Growing your own food for health, fun and sustainability can be a fun and relaxing way of reconnecting with mother nature and with the rising cost of groceries, growing a vegetable garden can be a great way to save money on home grocery budgets. But the use of hoes, trowls and weed wackers has also been sending aspiring gardeners to their local doctor of chiropractic with yard-work related muscle strains and pains.
According to the U.S. Consumer Product Safety Commission, here are some outdoors-related injury statistics to consider as you pull on your gardening gloves and lace up your boots:
- In 2010, more than 35,500 people injured themselves using a stepladder
- More than 41,000 Americans injured themselves while gardening or using gardening equipment
- More than 127,000 people were injured while operating a lawn mower.
"Gardening and yard work can bring on many injuries for a variety of reasons. Specifically, people tend to do too much too soon," states local Chiropractor, Dr. Lauren Walker, D.C., former Chiropractic Director of Chiro One Wellness Center of Mill Pond. "Many common injuries including tendonitis, sprains, strains or breaks can be prevented with proper technique like bending at the knees when lifting instead of from the back or securing and stabilizing a ladder before climbing. These are simple precautions that are overlooked too often." Whether you're maintaining a vegetable garden or adorning your yard with fragrant spring flowers and bushes, Chiro One Wellness Centers caution that using this equipment can result in back and neck pain, as well as more serious muscular strains and tears if not used properly. “The repetitive motion that your body undergoes when using such equipment can bring on a whole host of mechanical problems within the body,” says Walker. Dr. Lauren Walker offers the following tips to help you enjoy a safe, productive day of summer landscaping:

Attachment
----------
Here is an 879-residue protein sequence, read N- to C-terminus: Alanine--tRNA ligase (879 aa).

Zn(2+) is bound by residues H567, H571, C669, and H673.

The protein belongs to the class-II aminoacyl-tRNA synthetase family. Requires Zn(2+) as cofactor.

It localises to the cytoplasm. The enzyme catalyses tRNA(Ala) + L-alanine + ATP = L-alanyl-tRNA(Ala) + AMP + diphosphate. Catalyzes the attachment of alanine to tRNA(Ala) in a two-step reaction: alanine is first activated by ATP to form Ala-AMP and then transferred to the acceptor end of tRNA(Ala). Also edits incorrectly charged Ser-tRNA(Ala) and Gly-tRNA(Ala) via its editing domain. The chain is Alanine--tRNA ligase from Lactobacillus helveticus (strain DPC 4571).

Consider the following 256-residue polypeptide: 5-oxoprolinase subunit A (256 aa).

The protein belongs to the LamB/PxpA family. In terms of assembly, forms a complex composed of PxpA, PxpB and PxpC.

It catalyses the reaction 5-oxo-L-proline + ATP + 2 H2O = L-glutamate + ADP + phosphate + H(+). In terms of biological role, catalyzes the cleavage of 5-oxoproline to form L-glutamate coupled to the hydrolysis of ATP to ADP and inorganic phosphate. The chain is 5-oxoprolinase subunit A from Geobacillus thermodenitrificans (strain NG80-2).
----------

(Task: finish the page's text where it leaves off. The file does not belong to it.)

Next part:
- Regardless of what piece of equipment you are using, make sure it has a strap—and that you use it. Place the strap over your head on the shoulder on the opposite side of your body from the device. This will help normalize your center of gravity.
- Be sure to switch the side on which you are operating the equipment as often as possible, and to balance the muscles being used, alternate your stance and motion frequently.
- Take frequent breaks.
- Consider electric-powered items, especially if you experience back or neck pain, as they tend to be lighter than their engine-powered counterparts.
- When picking up or putting down your equipment, be sure to bend from the knees, not at the waist.
- Keep the object close to your body as you lift, not at arm’s length. “While it is critical that you operate your yard equipment safely, it is equally important that you prepare your body for the work you are about to do,” explains Walker “To help avoid injury, be sure to include a warm-up/cool-down period that involves stretching.”
- Stand up and prop your heel on a back door step or stool with your knee slightly bent. Bend forward until you feel a slight pull at the back of the thigh, called the hamstring. You may need to stabilize yourself by holding onto a garage door handle. Hold the position for 20 seconds, then relax. Do it once more, then repeat with the other leg.
- Stand up and put your right hand against a wall or other stable surface. Bend your left knee and grab your ankle with your left hand. Pull your heel toward your buttocks to stretch the quadricep muscle at the front of your thigh. Hold the position for 20 seconds, relax and do it again. Repeat with the other leg.
- Weave your fingers together above your head with your palms up. Lean to one side for 10 seconds to stretch the side of your upper body, then reverse. Repeat two or three times.
- Hug yourself. Wrap your arms around yourself after letting your breath out and rotate to one side, as far as you can go. Hold it for 10 seconds. Then reverse. Repeat two or three times.